Maritime NZ response to TAIC report into the fatal Enchanter capsizing
The capsizing of the Enchanter, on 20 March 2022, was a tragic incident.
The thoughts of those at Maritime NZ go out to everyone impacted by the events of that evening.
Maritime NZ Director, Kirstie Hewlett, says this was a complicated response, requiring aircraft to quickly respond from around the top of the North Island, which played a key role in five people being rescued.
"I want to thank everyone who was involved in the response, from our people at RCCNZ, through to those who went out in trying conditions, to undertake rescues and then continue to search for the missing," Ms Hewlett says.
The report contains several recommendations directed to Maritime NZ. While others, focusing on search and rescue, are connected to the work undertaken by Maritime NZ’s Rescue Coordination Centre.
"We partially accept the recommendations directed to us by the Commission," she says.
This report contains recommendations relating to Maritime NZ’s supervision and work with surveyors, who examine commercial vessels to confirm that the condition of their structure, machinery and equipment comply with the applicable maritime and marine protection rules.
We partially accept the recommendations regarding surveyors. This is because we already engage with, and notify, surveyors around rule and regulation changes and provide clarification around the intent of rules.
"This includes running regular conferences, seminars and providing regular industry updates on rule and technology changes. As well as providing technical advice and support where needed. We also work closely with surveyors on the development of new rules and amendment to rules, like we are currently on the 40 series rules.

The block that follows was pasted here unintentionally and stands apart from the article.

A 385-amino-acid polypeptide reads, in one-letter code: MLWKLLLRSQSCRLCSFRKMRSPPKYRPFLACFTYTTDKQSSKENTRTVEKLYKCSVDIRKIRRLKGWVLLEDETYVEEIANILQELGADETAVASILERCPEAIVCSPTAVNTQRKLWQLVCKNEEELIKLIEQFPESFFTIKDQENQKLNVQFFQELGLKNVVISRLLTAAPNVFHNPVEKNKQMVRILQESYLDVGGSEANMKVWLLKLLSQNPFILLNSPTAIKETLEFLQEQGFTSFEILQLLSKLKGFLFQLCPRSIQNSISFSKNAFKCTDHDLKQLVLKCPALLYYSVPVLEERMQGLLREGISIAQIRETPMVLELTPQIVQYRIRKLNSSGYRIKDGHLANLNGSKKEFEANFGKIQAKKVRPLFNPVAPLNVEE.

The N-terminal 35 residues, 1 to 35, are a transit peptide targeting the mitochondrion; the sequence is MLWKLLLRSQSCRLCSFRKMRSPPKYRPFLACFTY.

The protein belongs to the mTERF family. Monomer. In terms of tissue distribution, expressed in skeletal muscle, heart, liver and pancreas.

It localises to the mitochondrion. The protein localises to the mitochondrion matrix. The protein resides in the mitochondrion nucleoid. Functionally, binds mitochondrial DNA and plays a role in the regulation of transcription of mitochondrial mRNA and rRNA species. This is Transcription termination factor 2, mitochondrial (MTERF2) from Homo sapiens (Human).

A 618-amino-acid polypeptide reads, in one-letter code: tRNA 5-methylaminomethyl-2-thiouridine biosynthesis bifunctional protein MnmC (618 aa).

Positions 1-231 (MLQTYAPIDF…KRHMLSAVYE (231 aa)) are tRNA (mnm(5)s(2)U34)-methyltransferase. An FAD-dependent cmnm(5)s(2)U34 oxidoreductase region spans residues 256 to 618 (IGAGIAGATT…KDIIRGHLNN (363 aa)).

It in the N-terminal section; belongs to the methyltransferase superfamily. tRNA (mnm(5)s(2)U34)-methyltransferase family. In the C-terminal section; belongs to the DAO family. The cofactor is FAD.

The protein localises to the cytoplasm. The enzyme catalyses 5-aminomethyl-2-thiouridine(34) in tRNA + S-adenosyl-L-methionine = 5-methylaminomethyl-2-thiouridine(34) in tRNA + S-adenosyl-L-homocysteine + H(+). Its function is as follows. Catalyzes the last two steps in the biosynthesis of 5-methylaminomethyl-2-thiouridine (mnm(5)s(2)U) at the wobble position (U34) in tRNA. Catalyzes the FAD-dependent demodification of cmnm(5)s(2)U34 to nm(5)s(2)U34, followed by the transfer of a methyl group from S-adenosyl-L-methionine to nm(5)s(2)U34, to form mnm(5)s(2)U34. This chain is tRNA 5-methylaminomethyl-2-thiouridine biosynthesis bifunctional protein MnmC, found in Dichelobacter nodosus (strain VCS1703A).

"We are undertaking work to further strengthen our approach to monitoring surveyors, and are currently out consulting on an increase to our capacity to support this. We appreciate that there are dozens of surveyors working up and down the country, and we know it is important to ensure they are undertaking their roles appropriately and to high standards. We will consider the Commission’s recommendations and observations further as part of this work." Ms Hewlett says
Maritime NZ is considering the recommendation around requirements for automated identification systems (AIS) to be fitted on passenger vessels outside inshore limits and the stowage of life jackets.
"The matter around AIS systems is already one that is on our regulatory reform programme to explore. Progressing it could improve response times and can accurately give location data. The stowage of life jackets is something new we will look at. Both Rules changes will also need to be considered alongside other priorities. Ultimately, it will be for Ministers to decide whether to approve the development of new rules," Ms Hewlett says.
The Rescue Coordination Centre will also take interest in the recommendations around search and rescue.
"After the incident, RCCNZ undertook an internal review into its coordination of the response, and has since made several improvements to its procedures.
"We will support any response by Te Manatū Waka and the New Zealand Search and Rescue Secretariat," Ms Hewlett says.
As the matter is before the courts, we are not in a position to comment further.